American Preservationists: favour higher taxes on the rich, back the social safety net, believe the economic and political systems are rigged, and are sceptical of free trade. They are very skeptical about immigration (20%).
Anti – elites: lean to the progressive end of the economic spectrum and believe the economic and political systems are rigged. Views on immigration, race and American identity are relatively moderate (19%).
The disengaged: They don’t follow politics, they are distant from institutions and are skeptical of immigration. They support a temporary Muslim travel ban (5%).
Overall, there is not one kind of a Trump supporter. Some voted for him and others simply against Clinton. They hold a variety of opinions on pertinent issues. They are only distinguished by their stances on the economy, Muslims and illegal immigration. (Ekins, 2017).
It seems as if for Trump, maintaining his base will be mainly about preserving his image and sticking to his agenda regarding domestic issues, as foreign policy is not definable by his constituency.
I assigned this dimension the weight 7, as while on the surface his constituency is the key for his political survival, they are also somewhat a ‘captivated audience’. For many of them, Trump was sort of a protest vote, a symbol of their contempt for ‘Washington’. It seems as many of them will be pleased with Trump or at least support him in most cases. Therefore, he could afford himself to value other dimensions over his constituency occasionally.
Nationalist advisors: Trump’s administration and close advisors are comprised of two factions. The first are the nationalists that are led by chief strategist, Steve Bannon. Bannon is considered to be the orchestrator of the ‘America first’ strategy. He was the executive chair of ‘Breitbart news’, a website known as the platform for the ‘alt -right’. Bannon’s views are far right. This group also includes Jeff sessions (Attorney General), Sebastian Gorka (deputy assistant), Stephen Miller (senior policy advisor), Peter Navarro (director of trade and industrial policy), Wilbur Ross (secretary of commerce) etc. (Trubowitz, 2017).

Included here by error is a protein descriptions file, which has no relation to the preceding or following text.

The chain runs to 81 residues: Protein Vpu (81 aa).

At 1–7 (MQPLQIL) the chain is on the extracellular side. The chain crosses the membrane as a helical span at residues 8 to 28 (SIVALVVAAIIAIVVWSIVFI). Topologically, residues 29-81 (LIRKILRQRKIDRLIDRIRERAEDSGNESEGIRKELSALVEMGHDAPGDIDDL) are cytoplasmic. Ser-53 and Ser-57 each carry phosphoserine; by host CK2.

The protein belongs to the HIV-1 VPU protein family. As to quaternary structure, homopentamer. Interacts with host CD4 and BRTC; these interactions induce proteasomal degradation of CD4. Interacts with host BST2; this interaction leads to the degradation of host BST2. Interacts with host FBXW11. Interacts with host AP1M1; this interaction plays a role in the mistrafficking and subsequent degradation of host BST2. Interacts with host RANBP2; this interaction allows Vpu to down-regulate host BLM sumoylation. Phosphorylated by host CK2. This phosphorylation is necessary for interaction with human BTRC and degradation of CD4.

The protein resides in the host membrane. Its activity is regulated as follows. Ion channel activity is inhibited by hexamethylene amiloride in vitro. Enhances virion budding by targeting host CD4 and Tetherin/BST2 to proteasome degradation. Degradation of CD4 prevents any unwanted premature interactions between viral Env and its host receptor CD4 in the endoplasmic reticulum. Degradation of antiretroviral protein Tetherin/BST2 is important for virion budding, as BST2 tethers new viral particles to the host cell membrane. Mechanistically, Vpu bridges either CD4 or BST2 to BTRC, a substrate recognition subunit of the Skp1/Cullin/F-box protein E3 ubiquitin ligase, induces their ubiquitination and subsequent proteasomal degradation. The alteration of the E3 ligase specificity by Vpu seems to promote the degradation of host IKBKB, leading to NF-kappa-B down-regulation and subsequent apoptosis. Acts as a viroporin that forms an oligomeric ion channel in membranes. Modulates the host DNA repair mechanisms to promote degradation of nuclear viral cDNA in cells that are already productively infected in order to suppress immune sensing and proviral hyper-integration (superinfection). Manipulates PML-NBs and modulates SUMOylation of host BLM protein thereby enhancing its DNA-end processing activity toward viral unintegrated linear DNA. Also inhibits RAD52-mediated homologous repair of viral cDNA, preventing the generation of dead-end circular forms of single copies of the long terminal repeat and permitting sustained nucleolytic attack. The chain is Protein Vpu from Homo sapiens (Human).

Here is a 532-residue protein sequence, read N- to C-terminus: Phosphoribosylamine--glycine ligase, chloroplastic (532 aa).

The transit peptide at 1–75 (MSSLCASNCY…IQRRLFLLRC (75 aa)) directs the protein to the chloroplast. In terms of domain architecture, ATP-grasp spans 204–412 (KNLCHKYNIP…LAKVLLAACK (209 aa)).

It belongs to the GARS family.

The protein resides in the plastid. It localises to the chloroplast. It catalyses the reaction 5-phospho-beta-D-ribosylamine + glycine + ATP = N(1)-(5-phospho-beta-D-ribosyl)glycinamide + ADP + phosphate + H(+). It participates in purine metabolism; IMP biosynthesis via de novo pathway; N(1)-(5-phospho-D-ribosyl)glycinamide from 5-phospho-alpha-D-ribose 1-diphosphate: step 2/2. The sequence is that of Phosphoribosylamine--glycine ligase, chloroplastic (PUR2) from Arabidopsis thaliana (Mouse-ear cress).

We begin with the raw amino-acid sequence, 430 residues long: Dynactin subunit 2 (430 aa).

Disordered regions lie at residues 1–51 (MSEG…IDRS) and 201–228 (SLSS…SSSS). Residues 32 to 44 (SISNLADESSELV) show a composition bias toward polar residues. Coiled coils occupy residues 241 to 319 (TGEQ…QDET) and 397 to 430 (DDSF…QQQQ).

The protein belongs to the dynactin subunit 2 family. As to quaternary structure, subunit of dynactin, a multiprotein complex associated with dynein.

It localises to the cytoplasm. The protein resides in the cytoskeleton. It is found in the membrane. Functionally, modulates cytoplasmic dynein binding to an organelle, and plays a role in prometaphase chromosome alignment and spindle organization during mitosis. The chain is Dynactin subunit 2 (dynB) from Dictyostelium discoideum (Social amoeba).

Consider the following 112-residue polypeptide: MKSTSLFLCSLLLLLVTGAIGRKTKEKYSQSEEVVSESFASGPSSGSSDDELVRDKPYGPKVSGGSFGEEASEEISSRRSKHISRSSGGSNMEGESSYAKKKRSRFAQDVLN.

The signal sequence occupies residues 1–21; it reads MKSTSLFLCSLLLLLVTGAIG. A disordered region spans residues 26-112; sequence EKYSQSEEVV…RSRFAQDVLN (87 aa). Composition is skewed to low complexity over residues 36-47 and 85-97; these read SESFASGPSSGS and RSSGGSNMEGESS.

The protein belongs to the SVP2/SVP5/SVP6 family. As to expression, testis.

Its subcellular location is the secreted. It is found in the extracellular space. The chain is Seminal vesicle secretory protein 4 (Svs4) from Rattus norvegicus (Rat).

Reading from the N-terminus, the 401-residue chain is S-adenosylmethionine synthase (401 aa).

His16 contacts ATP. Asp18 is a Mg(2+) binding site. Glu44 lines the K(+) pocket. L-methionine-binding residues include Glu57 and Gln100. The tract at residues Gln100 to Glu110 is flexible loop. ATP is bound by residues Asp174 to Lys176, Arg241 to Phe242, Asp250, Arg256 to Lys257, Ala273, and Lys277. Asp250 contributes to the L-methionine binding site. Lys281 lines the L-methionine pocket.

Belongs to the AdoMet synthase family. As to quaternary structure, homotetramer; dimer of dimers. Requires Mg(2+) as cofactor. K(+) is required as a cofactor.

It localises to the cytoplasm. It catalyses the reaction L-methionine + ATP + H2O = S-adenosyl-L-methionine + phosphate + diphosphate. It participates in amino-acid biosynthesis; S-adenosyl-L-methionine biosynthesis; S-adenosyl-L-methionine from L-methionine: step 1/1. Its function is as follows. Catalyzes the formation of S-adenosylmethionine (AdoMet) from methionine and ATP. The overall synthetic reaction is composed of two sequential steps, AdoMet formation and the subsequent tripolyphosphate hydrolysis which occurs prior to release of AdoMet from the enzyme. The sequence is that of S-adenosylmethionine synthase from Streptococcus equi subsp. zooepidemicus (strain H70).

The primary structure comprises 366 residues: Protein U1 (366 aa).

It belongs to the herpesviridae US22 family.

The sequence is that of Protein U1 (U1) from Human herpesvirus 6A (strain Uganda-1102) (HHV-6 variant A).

I assigned this dimension the weight 5. Trump does not display much appreciation of others’ opinions. However, he was somewhat grateful for this component’s support of him during the candidacy, and he knows they represent the opinions of his hardcore supporters.
Globalist advisors: The other faction is the globalists, which include the majority of president’s Trump immediate circle of advisors. They try to lead the president in a more conservative direction, especially regarding foreign policy. These include: Jared Kushner (senior advisor & son in law), Ivanka Trump (advisor & daughter), James Mattis (secretary of defense), Rex Tillerson (secretary of state), H. R. McMaster (national security advisor), Gary Cohn (chief economic advisor) etc (Cassidy, 2017). I assigned this dimension the weight 5, as Trump demonstrated respect to the generals in it. In addition, his family members, which are his most important advisors are a part of it.
I hypothesize that Trump is using a poliheuristic decision code (Mintz, 2004), wherein the non-compensatory dimension upon which alternatives will be eliminated is Image/political survival. In addition, as Trump’s psychological attributes seem to be in control of his decision-making process, I believe that some biases will be discovered.
The decisions analyzed in this chapter are:
The withdrawal from TPP (23/01/2017).
Renegotiating NAFTA (23/01/2017).
The attack on Al Shayrat airport, Syria (06/04/2017).
The approach toward NATO (17/05/2017).
The Israeli–Palestinian peace process (15/02/2017).
The American embassy in Tel Aviv (01/06/2017).
The withdrawal from the Paris agreement (01/06/2017).
Analysis: Withdrawal from TPP
The Trans-Pacific Partnership (TPP) is a trade agreement between Australia, Brunei, Canada, Chile, Japan, Malaysia, Mexico, New Zealand, Peru, Singapore, the United States and Vietnam. The agreement was signed on 2 April, 2016 in New Zealand, concluding seven years of negotiations. It is the largest trade agreement in history and contained measures to lower both non-tariff and tariff barriers to trade and establish an investor-state dispute settlement (ISDS) mechanism.